June 25, 2012 By News Report
Free Wi-Fi will be coming this summer to Los Angeles International Airport after all. The Los Angeles City Council on Wednesday voted 11-1 to uphold a two-year, $633,333 contract awarded to Miami- based Advanced Wireless Group to provide free wireless Internet access to travelers passing through LAX.
Twelve percent of readers of e-books borrowed an e-book from the library in the past year. But a majority of Americans do not know that this service is provided by their local library.
An Internet platform launched in Yolo County, Calif.'s libraries and modeled after social gaming is teaching job seekers the skills needed to land their next job. It's called JobScout. In it, users become "scouts" who pick up Internet skills to look for work, from finding job sites to writing résumés, and submitting online applications to creating social network profiles.
If you want good news, just pay for it yourself. That’s exactly what the New York City Housing Authority is doing, The Post has learned. The financially strapped agency has secretly contracted with a Seattle-based firm that specializes in suppressing negative Google-search results to “manage” the authority’s image online.
Thurston County, Wash., voters are getting a printed guide to local candidates appearing on the Aug. 7 primary election ballot. But the Office of Secretary of State is publishing its statewide guide only on the Internet for key races such as governor, Legislature, and the new 10th Congressional District.
New York City is looking to double down on its status as a technology-first metropolis as city officials announced this week five new initiatives with the goal of expanding New York’s booming tech sector.
Solar installation is the first medium-sized type of its kind in Pasadena Water and Power’s service area, and will be a showcase for electric vehicle infrastructure with green, clean power.
The body of a man has been found in Northern California hours after police got a ShotSpotter gunfire alert. East Palo Alto officers responded to the alert at about 1 p.m. Sunday and found evidence that a shooting had occurred but there was no sign of a victim.
This week’s sting operations have focused mainly on the internet, with police then arresting the women at local hotels. “It used to be there was a dividing line, on the internet they were considered high class escorts. Not any more,” said Bates.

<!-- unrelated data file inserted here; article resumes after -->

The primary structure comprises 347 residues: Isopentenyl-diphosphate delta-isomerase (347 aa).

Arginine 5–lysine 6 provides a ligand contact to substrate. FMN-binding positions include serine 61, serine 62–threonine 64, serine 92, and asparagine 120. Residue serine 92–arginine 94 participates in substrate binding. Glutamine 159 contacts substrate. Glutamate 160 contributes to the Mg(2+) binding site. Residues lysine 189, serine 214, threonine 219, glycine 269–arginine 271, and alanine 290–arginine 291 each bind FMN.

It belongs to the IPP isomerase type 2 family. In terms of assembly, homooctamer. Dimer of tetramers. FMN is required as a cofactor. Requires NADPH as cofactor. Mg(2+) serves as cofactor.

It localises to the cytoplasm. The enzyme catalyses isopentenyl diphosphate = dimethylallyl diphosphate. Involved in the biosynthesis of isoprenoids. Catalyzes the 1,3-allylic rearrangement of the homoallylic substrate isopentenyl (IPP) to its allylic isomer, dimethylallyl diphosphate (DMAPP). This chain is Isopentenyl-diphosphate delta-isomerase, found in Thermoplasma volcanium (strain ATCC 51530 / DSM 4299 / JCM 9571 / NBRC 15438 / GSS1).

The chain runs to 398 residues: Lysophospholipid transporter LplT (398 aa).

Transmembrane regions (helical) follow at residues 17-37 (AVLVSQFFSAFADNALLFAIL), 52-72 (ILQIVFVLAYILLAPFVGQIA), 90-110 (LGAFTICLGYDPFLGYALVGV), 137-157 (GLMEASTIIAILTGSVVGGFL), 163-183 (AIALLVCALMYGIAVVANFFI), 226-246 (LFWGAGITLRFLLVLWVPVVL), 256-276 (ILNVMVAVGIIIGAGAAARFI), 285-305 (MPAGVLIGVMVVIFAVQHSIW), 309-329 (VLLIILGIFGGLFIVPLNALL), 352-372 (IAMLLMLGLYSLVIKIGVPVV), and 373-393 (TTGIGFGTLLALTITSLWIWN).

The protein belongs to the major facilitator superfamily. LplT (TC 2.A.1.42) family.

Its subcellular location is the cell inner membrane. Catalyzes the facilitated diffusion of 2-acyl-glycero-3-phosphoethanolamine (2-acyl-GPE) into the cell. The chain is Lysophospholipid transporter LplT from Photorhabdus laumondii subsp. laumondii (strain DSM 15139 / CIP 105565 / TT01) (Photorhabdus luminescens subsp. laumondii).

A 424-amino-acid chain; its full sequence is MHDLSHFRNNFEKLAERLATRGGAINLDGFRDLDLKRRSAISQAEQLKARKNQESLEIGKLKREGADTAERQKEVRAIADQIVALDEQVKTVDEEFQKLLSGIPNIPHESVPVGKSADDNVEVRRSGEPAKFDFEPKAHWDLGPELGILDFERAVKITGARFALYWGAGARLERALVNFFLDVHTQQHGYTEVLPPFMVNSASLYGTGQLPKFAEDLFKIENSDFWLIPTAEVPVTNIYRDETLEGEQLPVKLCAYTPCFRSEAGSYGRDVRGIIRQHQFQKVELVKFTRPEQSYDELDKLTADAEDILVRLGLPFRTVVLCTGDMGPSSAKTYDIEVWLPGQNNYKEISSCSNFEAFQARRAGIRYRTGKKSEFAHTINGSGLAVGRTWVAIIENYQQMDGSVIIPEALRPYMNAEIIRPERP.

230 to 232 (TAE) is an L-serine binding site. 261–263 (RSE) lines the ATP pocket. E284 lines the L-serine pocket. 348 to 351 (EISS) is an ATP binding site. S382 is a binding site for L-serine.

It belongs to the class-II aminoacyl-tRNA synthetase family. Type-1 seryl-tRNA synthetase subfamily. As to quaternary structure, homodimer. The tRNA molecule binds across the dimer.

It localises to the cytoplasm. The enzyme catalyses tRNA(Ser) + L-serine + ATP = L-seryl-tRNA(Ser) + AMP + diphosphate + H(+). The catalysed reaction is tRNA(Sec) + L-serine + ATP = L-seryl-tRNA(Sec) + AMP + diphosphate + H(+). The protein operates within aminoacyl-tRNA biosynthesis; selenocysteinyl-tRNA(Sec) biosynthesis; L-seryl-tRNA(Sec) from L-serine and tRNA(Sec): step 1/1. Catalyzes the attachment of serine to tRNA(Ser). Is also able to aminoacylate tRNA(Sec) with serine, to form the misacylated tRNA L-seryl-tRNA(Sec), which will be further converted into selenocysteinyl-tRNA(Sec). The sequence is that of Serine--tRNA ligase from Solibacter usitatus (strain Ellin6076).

Stockton, Calif., is set to declare bankruptcy as early as this week, according to local officials, a move that would make it one of the largest U.S. cities ever to file for reorganization.
The bullying that bus monitor Karen Klein endured on a ride home from an upstate New York school was painful and egregious, but also shows how student harassment of teachers and administrators has become more spiteful and damaging in the online era.
Two years ago, Camden, N.J., took its first steps toward shedding its library system — a move decried by critics. The library’s main branch, strapped for cash, shut its doors in 2010. The Ferry Avenue branch, a modern facility plagued by underfunding, was absorbed by Camden County’s library system in February 2011. Now county officials say the Ferry Avenue site is going through a renaissance. “When we came in, there was no computer system at all. We’re talking about a library where we used rubber stamps to check things out.”
A federal judge has upheld an Indiana law banning registered sex offenders from accessing Facebook and other social-networking sites used by children. Judge Tanya Walton Pratt said in an 18-page order Friday that the state has a strong interest in protecting children and that the rest of the Internet remains open to those who have been convicted.
Jim Duffey, Virginia Secretary of Technology; Dr. Ernest McDuffie, Lead for the National Initiative for Cybersecurity Education (NICE), National Institute of Standards and Technology; and Karen Evans, National Director of the U.S. Cyber Challenge will host a roundtable discussion featuring national experts from government, technology and academia on June 26th at 11:15am at the Holiday Inn Ballston in Arlington, Virginia (4610 N Fairfax Drive).
All over the country, community leaders are looking to boost economic development through various initiatives. One key element in many of those initiatives is the use of information technology. When local governments build IT infrastructure, create e-government applications, assist high-tech startups or otherwise focus on technology, they create conditions that draw businesses to their communities and help retain skilled workers. This paper discusses and provides examples of these various ways local government can use technology to ultimately make a community more attractive to businesses, visitors and residents.